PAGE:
Only six months after Hanjin’s nosedive into bankruptcy, the 93 vessels and more than 600,000 TEU capacity that left the market have helped maintain the industry afloat after many month of struggling with the tides.
Despite that after the Chinese New Year there has been a slight drop in freight rates, they are still way above the average for the same period the year before. But this brief recovery could be under threat due to the wave of new capacity entering the market.
Seen from outside of the industry, its as if the container transport market isisted on being its own worst enemy. Like that rebellious adolescent that insists on self-destructive conducts waiting for a different result… as if Hanjin’s bakruptcy hadn’t served the cautonary tale.
The threat of the mega vessels
After Hanjin’s bankruptcy, carriers continued to cancel sailings, redifining their basically ineffective alliances, and scrapped a record amount of containerships. This group of measures gave false hope that the industry would be gaining conscience of the importance of reducig capacity in a depressed market.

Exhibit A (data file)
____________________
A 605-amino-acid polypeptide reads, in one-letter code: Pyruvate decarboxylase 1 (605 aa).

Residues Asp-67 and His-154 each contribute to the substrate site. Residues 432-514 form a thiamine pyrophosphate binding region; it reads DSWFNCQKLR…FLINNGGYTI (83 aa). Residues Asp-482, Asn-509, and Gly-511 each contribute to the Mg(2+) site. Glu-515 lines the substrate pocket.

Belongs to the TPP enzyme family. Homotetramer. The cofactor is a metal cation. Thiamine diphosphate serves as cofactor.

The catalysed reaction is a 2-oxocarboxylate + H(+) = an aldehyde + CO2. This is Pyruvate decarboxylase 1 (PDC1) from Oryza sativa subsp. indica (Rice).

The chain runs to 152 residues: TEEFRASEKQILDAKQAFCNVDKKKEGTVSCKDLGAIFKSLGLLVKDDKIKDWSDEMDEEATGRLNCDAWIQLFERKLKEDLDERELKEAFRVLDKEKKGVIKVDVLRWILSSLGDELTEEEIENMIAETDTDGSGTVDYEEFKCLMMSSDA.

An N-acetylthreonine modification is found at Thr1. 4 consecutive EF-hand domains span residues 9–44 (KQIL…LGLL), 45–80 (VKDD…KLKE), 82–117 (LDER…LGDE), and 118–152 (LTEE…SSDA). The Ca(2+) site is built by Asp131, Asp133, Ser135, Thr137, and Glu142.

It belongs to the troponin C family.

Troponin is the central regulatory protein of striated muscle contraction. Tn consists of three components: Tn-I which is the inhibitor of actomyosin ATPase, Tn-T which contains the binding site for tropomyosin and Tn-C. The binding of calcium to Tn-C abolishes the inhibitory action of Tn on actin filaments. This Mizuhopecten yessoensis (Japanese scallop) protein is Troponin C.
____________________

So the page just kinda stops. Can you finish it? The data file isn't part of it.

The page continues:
At end-February MSC received the 19,472 TEU MSC Rifaya, and within the next 30 days will take delivery of two more 19,500 TEU vessels. The almost 60,000 new TEU's will be inserted into the already-bloated Asia-North Europe routes, that have 340 ships in excess.
A good decision
Maersk also took advantage of the “big sale” in steel prices to order new vessels, but due to the industry’s current status decided to postpone delivery of nine 14,000 TEU ships for 2018-2019. In case demand should pick up, Maersk can rely on support from charter vessels.
The carrier’s sensitive decision has a direct impact on Korean and south China shipyards, the most affected by the decrease in the orderbook, having to reduce personnel and file for state financial assitance to subside.
The market is still unpredictible, and the only common denominator is a deepening crisis that has managed to stay on the edge of death for way too long.
TOC Asia 2018
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